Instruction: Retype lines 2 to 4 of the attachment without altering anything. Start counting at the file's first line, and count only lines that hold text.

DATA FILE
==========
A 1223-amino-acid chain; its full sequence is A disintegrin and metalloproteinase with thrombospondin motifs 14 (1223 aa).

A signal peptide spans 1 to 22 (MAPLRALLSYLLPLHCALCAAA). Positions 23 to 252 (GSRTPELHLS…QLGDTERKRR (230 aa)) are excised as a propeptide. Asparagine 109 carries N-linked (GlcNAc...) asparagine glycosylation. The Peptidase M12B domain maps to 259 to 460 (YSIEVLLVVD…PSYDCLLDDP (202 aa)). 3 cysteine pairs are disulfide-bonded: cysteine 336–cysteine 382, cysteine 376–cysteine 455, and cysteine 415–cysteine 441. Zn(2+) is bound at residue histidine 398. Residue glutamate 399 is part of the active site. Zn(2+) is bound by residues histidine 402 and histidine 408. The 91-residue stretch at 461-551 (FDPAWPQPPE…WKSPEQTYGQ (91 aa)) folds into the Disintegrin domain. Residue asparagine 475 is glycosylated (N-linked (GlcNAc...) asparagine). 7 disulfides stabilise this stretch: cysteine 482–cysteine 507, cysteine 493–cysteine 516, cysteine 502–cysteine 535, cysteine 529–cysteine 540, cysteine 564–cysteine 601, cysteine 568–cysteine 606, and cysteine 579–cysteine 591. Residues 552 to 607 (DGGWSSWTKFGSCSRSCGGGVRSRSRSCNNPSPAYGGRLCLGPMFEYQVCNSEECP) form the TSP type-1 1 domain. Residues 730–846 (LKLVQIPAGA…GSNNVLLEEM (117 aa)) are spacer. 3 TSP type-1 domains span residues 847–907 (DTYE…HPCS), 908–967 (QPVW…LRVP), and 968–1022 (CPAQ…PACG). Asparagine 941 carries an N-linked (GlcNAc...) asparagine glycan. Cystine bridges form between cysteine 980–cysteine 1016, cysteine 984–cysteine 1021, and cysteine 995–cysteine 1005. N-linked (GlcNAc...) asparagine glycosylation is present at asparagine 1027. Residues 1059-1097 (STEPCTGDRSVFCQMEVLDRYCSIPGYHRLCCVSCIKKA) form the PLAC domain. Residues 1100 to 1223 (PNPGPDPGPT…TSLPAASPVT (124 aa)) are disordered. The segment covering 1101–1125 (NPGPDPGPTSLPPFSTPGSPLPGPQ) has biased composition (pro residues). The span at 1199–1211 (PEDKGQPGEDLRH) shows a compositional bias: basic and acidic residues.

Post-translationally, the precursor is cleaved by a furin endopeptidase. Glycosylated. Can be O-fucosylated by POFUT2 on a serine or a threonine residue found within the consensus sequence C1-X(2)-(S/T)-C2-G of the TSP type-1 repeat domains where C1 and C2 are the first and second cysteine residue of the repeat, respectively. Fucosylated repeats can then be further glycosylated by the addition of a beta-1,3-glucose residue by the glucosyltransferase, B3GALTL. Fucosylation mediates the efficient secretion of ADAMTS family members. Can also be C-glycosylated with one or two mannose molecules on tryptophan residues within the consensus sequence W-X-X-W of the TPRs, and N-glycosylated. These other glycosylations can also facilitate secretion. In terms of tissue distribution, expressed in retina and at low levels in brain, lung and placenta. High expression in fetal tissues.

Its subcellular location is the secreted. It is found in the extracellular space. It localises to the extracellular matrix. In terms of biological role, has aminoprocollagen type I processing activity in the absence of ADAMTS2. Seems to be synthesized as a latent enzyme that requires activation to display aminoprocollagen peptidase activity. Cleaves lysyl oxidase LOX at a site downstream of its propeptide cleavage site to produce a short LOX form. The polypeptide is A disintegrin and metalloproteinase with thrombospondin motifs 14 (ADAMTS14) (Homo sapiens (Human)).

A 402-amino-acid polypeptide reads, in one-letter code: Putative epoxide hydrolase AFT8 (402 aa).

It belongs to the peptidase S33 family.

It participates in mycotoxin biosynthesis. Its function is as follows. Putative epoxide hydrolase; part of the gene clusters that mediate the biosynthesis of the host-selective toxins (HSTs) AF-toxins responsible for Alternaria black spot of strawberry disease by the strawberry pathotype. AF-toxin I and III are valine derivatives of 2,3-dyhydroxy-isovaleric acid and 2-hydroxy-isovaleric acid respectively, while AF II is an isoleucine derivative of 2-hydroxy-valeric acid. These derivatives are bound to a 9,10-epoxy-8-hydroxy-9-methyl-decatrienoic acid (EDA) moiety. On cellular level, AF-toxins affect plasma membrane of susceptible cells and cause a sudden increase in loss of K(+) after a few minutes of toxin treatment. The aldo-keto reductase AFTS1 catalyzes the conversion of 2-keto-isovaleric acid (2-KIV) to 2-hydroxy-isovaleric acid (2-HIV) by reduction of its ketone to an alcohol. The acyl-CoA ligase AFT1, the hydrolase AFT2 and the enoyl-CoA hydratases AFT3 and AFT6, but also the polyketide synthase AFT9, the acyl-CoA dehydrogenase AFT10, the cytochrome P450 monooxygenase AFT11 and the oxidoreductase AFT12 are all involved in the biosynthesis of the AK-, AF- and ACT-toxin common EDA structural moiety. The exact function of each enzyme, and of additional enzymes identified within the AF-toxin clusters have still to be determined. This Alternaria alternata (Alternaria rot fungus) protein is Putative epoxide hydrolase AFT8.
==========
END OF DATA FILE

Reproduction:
A signal peptide spans 1 to 22 (MAPLRALLSYLLPLHCALCAAA). Positions 23 to 252 (GSRTPELHLS…QLGDTERKRR (230 aa)) are excised as a propeptide. Asparagine 109 carries N-linked (GlcNAc...) asparagine glycosylation. The Peptidase M12B domain maps to 259 to 460 (YSIEVLLVVD…PSYDCLLDDP (202 aa)). 3 cysteine pairs are disulfide-bonded: cysteine 336–cysteine 382, cysteine 376–cysteine 455, and cysteine 415–cysteine 441. Zn(2+) is bound at residue histidine 398. Residue glutamate 399 is part of the active site. Zn(2+) is bound by residues histidine 402 and histidine 408. The 91-residue stretch at 461-551 (FDPAWPQPPE…WKSPEQTYGQ (91 aa)) folds into the Disintegrin domain. Residue asparagine 475 is glycosylated (N-linked (GlcNAc...) asparagine). 7 disulfides stabilise this stretch: cysteine 482–cysteine 507, cysteine 493–cysteine 516, cysteine 502–cysteine 535, cysteine 529–cysteine 540, cysteine 564–cysteine 601, cysteine 568–cysteine 606, and cysteine 579–cysteine 591. Residues 552 to 607 (DGGWSSWTKFGSCSRSCGGGVRSRSRSCNNPSPAYGGRLCLGPMFEYQVCNSEECP) form the TSP type-1 1 domain. Residues 730–846 (LKLVQIPAGA…GSNNVLLEEM (117 aa)) are spacer. 3 TSP type-1 domains span residues 847–907 (DTYE…HPCS), 908–967 (QPVW…LRVP), and 968–1022 (CPAQ…PACG). Asparagine 941 carries an N-linked (GlcNAc...) asparagine glycan. Cystine bridges form between cysteine 980–cysteine 1016, cysteine 984–cysteine 1021, and cysteine 995–cysteine 1005. N-linked (GlcNAc...) asparagine glycosylation is present at asparagine 1027. Residues 1059-1097 (STEPCTGDRSVFCQMEVLDRYCSIPGYHRLCCVSCIKKA) form the PLAC domain. Residues 1100 to 1223 (PNPGPDPGPT…TSLPAASPVT (124 aa)) are disordered. The segment covering 1101–1125 (NPGPDPGPTSLPPFSTPGSPLPGPQ) has biased composition (pro residues). The span at 1199–1211 (PEDKGQPGEDLRH) shows a compositional bias: basic and acidic residues.

Post-translationally, the precursor is cleaved by a furin endopeptidase. Glycosylated. Can be O-fucosylated by POFUT2 on a serine or a threonine residue found within the consensus sequence C1-X(2)-(S/T)-C2-G of the TSP type-1 repeat domains where C1 and C2 are the first and second cysteine residue of the repeat, respectively. Fucosylated repeats can then be further glycosylated by the addition of a beta-1,3-glucose residue by the glucosyltransferase, B3GALTL. Fucosylation mediates the efficient secretion of ADAMTS family members. Can also be C-glycosylated with one or two mannose molecules on tryptophan residues within the consensus sequence W-X-X-W of the TPRs, and N-glycosylated. These other glycosylations can also facilitate secretion. In terms of tissue distribution, expressed in retina and at low levels in brain, lung and placenta. High expression in fetal tissues.

Its subcellular location is the secreted. It is found in the extracellular space. It localises to the extracellular matrix. In terms of biological role, has aminoprocollagen type I processing activity in the absence of ADAMTS2. Seems to be synthesized as a latent enzyme that requires activation to display aminoprocollagen peptidase activity. Cleaves lysyl oxidase LOX at a site downstream of its propeptide cleavage site to produce a short LOX form. The polypeptide is A disintegrin and metalloproteinase with thrombospondin motifs 14 (ADAMTS14) (Homo sapiens (Human)).